Official poverty estimates for the United States are presented annually, based on a family unit's annual resources, and reported with a considerable lag. This study introduces a framework to produce monthly estimates of the Supplemental Poverty Measure and official poverty measure, based on a family unit's monthly income, and with a two-week lag. We argue that a shorter accounting period and more timely estimates of poverty better account for intra-year income volatility and better inform the public of current economic conditions. Our framework uses two versions of the Current Population Survey to estimate monthly poverty while accounting for changes in policy, demographic composition, and labor market characteristics. Validation tests demonstrate that our monthly poverty estimates closely align with observed trends in the Survey of Income & Program Participation from 2004 to 2016 and trends in hardship during the COVID-19 pandemic. We apply the framework to measure trends in monthly poverty from January 1994 through September 2021. Monthly poverty rates generally declined in the 1990s, increased throughout the 2000s, and declined after the Great Recession through the onset of the COVID-19 pandemic. Within-year variation in monthly poverty rates, however, has generally increased. Among families with children, within-year variation in monthly poverty rates is comparable to between-year variation, largely due to the average family with children receiving 37 percent of its annual income transfers in a single month through one-time tax credit payments. Moving forward, researchers can apply our framework to produce monthly poverty rates whenever more timely estimates are desired.

Estimating monthly poverty rates in the United States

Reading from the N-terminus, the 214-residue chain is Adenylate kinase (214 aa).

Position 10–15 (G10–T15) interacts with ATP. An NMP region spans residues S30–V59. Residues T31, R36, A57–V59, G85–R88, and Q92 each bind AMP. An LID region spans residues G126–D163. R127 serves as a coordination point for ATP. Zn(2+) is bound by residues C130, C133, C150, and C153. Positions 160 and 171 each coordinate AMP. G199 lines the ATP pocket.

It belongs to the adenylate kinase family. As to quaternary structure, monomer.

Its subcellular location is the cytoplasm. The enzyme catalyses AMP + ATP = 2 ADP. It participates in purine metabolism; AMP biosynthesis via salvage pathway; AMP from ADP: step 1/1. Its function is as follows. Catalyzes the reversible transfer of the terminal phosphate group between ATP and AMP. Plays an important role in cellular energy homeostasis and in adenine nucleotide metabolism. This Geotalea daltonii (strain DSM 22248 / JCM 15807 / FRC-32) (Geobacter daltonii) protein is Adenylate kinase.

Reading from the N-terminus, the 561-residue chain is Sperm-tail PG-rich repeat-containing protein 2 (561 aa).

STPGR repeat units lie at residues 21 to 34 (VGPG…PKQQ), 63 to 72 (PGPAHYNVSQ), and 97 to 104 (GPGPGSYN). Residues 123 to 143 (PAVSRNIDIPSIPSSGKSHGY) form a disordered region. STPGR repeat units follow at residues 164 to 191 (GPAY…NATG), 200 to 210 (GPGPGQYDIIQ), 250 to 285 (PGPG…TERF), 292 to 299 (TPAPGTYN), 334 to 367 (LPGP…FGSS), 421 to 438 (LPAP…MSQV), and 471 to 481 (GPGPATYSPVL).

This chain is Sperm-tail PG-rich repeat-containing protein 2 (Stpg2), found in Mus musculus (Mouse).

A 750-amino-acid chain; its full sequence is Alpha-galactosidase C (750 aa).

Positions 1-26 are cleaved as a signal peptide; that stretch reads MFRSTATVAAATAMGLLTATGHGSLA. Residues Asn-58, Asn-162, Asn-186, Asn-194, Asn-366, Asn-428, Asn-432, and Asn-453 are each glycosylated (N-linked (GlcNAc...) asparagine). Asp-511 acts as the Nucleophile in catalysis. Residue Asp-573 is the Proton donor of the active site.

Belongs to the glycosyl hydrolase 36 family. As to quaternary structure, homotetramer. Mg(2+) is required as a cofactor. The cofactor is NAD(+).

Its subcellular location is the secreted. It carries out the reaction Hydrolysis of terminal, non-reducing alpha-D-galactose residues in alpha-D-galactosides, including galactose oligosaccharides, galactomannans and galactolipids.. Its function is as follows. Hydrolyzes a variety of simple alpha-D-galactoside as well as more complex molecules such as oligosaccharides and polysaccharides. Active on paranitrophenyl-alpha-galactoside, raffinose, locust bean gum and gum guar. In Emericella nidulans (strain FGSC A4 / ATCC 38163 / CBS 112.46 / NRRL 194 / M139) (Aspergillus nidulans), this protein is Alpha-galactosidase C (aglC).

Parolin, Zachary
;
2022

Abstract

Official poverty estimates for the United States are presented annually, based on a family unit's annual resources, and reported with a considerable lag. This study introduces a framework to produce monthly estimates of the Supplemental Poverty Measure and official poverty measure, based on a family unit's monthly income, and with a two-week lag. We argue that a shorter accounting period and more timely estimates of poverty better account for intra-year income volatility and better inform the public of current economic conditions. Our framework uses two versions of the Current Population Survey to estimate monthly poverty while accounting for changes in policy, demographic composition, and labor market characteristics. Validation tests demonstrate that our monthly poverty estimates closely align with observed trends in the Survey of Income & Program Participation from 2004 to 2016 and trends in hardship during the COVID-19 pandemic. We apply the framework to measure trends in monthly poverty from January 1994 through September 2021. Monthly poverty rates generally declined in the 1990s, increased throughout the 2000s, and declined after the Great Recession through the onset of the COVID-19 pandemic. Within-year variation in monthly poverty rates, however, has generally increased. Among families with children, within-year variation in monthly poverty rates is comparable to between-year variation, largely due to the average family with children receiving 37 percent of its annual income transfers in a single month through one-time tax credit payments. Moving forward, researchers can apply our framework to produce monthly poverty rates whenever more timely estimates are desired.
2022
Parolin, Zachary; Curran, Megan; Matsudaira, Jordan; Waldfogel, Jane; Wimer, Christopher
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Utilizza questo identificativo per citare o creare un link a questo documento: https://hdl.handle.net/11565/4051327
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